The company now is trying to sell as firewood, fiber or wood chips those logs cut in July that could have grossed almost $1 million on the export market, Oien and Nash said.
Borough Manager John Moosey answered few questions about the status of port rental payments or other aspects of the halted timber venture this week.
"I am working with legal to resolve the issues," Moosey wrote in an email. He declined to make additional comments.
Denali has made none of the payments it promised in the contract approved by the Mat-Su assembly in April, according to assembly member Jim Sykes, a Lazy Mountain resident who was one of two votes against the venture. Oien, however, did take the Eklutna logs to the port, Sykes said. They're still out there.
Denali was supposed to pay nearly $28,000 a month to rent space at Port MacKenzie.
"They haven't paid any lease payments," he said.
Oien said he worked out a "deferral" at the port with borough officials and is hoping for a long-term solution.
Denali ordered work associated with the Chijuk sale stopped by August.
"One Monday morning, they suddenly just pulled out," said Trapper Creek resident Donna Massay, who lives along Oilwell Road. That was at the end of July.
Denali invested more than $3.6 million in the Chijuk project, much of it on equipment, according to company estimates. About $100,000 was spent on a stormwater drainage system at the port, upgrading Oilwell Road, and building a promised parking lot for snowmachiners and hunters that was never finished.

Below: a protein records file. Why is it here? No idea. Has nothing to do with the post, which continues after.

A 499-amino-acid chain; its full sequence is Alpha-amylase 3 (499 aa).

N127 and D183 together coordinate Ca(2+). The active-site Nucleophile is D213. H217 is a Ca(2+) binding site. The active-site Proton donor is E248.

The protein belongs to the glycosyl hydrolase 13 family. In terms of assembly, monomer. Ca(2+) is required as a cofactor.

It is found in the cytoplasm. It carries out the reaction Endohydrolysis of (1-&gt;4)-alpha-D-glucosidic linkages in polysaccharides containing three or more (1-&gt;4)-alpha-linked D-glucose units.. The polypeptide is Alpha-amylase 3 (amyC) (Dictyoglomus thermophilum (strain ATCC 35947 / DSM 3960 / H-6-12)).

Massay said the last time logging trucks rolled down Oilwell Road was November. They carried wood samples bound for China.
"The mess is still laying on the ground," she said, adding that could fuel beetle outbreaks in area forests at the heart of a massive infestation already.
Several people have said they heard the Chinese customers for the wood found it to be of low quality.
Oien said the sample "was met with perfect acceptance."
Nash said Chinese buyers processed the logs, mostly birch, to make sure they met standards for lumber or plywood and "there was no problem there."
Very few of the mostly dead spruce trees within the sale are marketable as saw logs, he said.
The borough has yet to make any official statements about the status of Chijuk Creek or the export deal.
The lack of updates surfaced Tuesday night at a borough Assembly meeting during deliberations on a transportation plan triggered by concerns about log truck traffic surrounding Chijuk.
One Assembly member described the timber sale as "on its way out" and "failed," while another talked about the project in past tense.
The lack of clear information about the venture rankled Eugene Haberman, a self-appointed government watchdog who often complains about a lack of public process in borough decisions.
"Is the borough being paid for agreements dealing with timber?" Haberman said during the meeting, directing his question to Moosey. "That should be addressed here tonight. … The silence is wrong."
Note: This story was edited to reflect that Denali Timber Management did not do any logging in the Chijuk Creek timber sale but instead cut trees on Eklutna Inc. land in Eagle River.